The Local Structures of Human Mobility in Chicago
20 Pages Posted: 18 Oct 2019 Last revised: 10 Jun 2020
Date Written: October 9, 2019
A large literature establishes the role of mobility in the maintenance of neighborhood social structures. Jane Jacobs famously argued that social capital is maintained through “cross-use of space,” and James Coleman formalized its dependence on the “closure” of human interactions. Since many of these interactions entail human movement, neighborhoods with higher social capital should be distinguishable by more cohesive mobility networks. I observe the mobility of Chicago residents through a large dataset of smartphone users. I construct a neighborhood-level mobility network for the city and characterize neighborhoods according to their local graph structure. Neighborhoods that are well integrated with their surroundings have higher income and educational attainment. Consistent with social capital theory and routine activity theory in criminology, higher local network integration independently predicts lower levels of violent and property crime. The methodologies presented provide a meaningful, replicable, and inexpensive approach to the structural measurement of neighborhood networks and social structure.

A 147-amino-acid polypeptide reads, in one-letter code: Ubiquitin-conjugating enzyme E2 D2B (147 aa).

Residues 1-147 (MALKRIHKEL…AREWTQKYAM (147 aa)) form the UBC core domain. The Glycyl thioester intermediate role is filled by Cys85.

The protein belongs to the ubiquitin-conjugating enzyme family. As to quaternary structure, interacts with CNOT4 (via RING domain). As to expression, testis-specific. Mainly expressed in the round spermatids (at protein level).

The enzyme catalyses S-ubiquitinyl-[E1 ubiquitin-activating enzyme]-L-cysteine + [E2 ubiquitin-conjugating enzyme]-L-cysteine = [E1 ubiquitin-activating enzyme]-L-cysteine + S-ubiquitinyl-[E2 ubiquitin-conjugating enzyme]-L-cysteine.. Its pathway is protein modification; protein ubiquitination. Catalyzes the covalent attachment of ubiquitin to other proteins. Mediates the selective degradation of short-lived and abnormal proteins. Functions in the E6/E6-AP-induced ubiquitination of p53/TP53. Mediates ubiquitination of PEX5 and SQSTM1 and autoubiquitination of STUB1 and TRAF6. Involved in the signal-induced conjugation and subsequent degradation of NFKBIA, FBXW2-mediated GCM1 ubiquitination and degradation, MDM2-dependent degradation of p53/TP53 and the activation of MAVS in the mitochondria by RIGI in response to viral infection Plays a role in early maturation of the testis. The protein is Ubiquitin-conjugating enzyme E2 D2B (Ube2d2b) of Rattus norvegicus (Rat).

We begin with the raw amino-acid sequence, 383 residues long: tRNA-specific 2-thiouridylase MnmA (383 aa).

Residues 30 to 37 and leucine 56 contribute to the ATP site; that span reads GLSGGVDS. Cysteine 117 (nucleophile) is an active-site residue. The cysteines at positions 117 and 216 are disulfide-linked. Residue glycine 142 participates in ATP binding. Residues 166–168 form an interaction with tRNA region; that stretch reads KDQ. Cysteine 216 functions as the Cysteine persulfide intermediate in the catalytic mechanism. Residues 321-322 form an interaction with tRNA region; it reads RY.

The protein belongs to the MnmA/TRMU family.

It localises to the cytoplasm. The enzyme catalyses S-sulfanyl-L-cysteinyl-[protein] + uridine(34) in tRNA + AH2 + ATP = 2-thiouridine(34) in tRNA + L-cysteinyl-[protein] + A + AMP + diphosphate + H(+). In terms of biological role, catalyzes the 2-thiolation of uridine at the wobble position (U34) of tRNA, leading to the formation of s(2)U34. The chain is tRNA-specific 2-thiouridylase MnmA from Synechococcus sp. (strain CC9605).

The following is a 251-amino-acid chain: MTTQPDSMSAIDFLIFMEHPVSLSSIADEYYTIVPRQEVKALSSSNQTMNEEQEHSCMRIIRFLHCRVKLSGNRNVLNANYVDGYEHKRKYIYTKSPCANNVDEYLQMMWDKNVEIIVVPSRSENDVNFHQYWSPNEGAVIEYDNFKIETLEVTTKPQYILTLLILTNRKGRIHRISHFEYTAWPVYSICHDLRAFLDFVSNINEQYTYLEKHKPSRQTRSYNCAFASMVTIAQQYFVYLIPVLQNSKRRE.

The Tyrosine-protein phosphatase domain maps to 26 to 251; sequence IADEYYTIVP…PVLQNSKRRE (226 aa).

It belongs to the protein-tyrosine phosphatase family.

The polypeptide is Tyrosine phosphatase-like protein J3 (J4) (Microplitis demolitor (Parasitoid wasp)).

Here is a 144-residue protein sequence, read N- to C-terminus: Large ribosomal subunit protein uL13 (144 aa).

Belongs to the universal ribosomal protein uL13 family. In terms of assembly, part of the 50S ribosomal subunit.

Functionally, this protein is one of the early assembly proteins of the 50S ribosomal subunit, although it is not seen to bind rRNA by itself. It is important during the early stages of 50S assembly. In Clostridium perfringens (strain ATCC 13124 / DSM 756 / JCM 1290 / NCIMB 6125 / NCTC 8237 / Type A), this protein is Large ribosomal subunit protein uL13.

Keywords: neighborhoods, closure, clustering, social capital, networks, urban, crime, cell phones, big data
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